The Boston Marathon is near and dear to my heart. One of the greatest sporting events in the country weaves through the suburbs as it climbs closer and closer to the heart of the city. Runners from all over the world travel to be a part of this elite and prestigious race. As a child, I would stand along the sidelines and cheer on the runners while as an adult, I had the luxury of watching from my office window and scurrying down to see family and friends cross the finish line.
All luxuries and liberties disappeared last year when two bombs went off at the finish line. Fear and anxiety gripped the city of Boston as spectators in person and at home searched for their loved ones and a few families grappled with the reality that their loved ones would never return.
In one of the most devastating moments for Boston, the city relied on its strength. Bostonians rallied behind the families who had lost loved ones and survivors who had lost limbs. #BostonStrong became our new slogan and cities and countries supported Boston from afar.
For months, the city has been preparing for the one-year tribute as well as the 118th Boston Marathon coming up this Monday. I brainstormed for a while on where my April #take12trips would be, but the funny thing was, when the time came to travel I did not want to be anywhere but Boston. I wanted to be at home, surrounded by the people and the energy that was making Boston stronger one year later. My #take12trips for April took me to the Boston Public Library, one of my favorite places in Boston. This time it was for the “Dear Boston: Messages from the Marathon Memorial.”
In one of the greatest outpourings of support our city has ever seen, thousands of people made a makeshift memorial at the finish line. Crosses, signs, notes, pictures and sneakers of marathon runners lined Copley Square and took on a life of its own. When it was dismantled in June 2013, it was given to the Boston City Archives, who created this memorial at the Boston Public Library to commemorate the one-year anniversary.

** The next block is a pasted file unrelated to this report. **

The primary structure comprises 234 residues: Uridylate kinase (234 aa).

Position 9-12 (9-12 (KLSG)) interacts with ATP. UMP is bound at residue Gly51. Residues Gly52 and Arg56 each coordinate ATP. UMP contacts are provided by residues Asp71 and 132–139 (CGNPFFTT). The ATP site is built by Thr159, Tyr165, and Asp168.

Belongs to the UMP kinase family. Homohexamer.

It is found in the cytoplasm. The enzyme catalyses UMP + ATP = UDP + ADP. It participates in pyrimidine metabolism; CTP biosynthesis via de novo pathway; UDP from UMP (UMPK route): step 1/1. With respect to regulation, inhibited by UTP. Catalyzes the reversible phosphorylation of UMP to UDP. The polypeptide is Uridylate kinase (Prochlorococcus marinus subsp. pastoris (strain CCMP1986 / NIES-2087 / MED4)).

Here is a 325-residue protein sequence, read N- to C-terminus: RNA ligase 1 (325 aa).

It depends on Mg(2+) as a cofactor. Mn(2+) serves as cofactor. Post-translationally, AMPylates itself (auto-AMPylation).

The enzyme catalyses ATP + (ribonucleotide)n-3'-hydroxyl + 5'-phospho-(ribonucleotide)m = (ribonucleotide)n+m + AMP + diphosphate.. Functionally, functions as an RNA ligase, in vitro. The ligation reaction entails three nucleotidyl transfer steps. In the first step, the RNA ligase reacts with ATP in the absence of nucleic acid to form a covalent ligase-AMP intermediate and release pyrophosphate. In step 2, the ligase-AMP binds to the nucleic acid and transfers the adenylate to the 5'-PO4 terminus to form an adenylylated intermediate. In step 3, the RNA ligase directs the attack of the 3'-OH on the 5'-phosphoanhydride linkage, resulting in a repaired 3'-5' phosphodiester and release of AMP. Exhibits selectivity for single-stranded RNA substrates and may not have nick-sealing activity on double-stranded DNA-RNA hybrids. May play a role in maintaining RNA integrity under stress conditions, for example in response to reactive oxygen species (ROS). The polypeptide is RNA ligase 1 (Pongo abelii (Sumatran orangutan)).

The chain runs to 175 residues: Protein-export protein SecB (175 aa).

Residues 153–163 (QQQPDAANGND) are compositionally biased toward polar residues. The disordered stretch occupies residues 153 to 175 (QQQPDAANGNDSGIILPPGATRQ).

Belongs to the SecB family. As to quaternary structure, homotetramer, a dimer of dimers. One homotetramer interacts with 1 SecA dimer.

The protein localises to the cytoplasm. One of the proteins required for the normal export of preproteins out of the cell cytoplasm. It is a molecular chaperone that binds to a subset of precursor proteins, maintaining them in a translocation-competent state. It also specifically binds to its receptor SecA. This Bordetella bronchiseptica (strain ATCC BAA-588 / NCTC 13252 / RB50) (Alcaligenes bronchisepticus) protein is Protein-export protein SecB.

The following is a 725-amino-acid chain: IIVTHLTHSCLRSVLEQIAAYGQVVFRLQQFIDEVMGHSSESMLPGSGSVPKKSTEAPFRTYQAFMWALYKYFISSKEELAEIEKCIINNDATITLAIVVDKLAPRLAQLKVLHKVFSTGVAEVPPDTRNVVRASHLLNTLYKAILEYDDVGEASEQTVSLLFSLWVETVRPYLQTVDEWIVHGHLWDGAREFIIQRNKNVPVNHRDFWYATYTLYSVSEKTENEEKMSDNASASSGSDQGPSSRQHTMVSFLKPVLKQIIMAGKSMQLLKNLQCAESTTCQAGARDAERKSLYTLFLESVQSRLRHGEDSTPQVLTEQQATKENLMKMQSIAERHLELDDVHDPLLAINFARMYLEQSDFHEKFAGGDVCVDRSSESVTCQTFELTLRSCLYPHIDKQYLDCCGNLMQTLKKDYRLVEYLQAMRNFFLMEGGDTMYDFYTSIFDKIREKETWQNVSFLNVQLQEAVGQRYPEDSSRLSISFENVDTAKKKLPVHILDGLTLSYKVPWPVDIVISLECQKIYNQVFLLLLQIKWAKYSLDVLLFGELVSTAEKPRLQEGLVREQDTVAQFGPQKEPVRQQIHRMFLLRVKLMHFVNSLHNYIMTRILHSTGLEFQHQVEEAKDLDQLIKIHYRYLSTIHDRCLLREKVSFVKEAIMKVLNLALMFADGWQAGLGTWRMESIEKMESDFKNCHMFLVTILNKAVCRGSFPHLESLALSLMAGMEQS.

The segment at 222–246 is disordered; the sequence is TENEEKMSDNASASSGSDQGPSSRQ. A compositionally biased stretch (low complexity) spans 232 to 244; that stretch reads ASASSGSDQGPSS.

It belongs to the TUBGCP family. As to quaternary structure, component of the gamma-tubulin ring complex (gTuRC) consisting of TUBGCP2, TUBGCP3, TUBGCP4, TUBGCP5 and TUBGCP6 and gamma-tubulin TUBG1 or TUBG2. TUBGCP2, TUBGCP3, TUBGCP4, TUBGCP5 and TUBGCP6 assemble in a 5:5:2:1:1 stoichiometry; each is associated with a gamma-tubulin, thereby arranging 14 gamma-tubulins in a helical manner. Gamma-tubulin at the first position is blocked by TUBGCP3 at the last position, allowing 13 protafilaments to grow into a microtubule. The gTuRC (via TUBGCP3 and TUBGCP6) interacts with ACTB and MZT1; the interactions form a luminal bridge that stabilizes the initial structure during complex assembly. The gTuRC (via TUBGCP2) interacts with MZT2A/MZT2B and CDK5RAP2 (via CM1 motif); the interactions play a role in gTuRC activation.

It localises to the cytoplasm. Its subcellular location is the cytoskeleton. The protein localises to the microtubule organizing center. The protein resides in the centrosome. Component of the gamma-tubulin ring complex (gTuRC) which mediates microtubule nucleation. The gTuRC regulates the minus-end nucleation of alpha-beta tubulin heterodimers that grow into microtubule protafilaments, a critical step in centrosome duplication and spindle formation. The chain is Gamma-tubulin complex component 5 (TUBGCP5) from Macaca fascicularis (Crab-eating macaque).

The exhibition covers only one large room, but the messages contained within it are powerful. Crosses with photos of ones who were lost remind us of the sorrow and despair of the events. As you move around the room the encouraging letters and offerings of condolences from strangers serve as a reminder of the hope and love in the world. Lastly, the potted trees filled with messages for the future remind us of the strength and resilience this city has displayed over the last year and will continue to display in the days to come.
I had a personal connection, as Max was running the Boston Marathon last year (in his first ever marathon), and was stopped at the 25.7 mile mark, just a half mile from the finish line on Boylston Street. While thankfully he was not hurt, those uncertain moments and the anguish that our city faced on 4.15.13 will always be remembered. Even though, he proclaimed he would be a “one and done” marathon runner, Max is lacing up his sneakers again on the 3rd Monday in April to run alongside a record-breaking 36,000 runners to prove that one year later we are still Boston Strong.
“Dear Boston: Messages from the Marathon Memorial” is a free exhibit open at the Boston Public Library through Sunday, May 11th.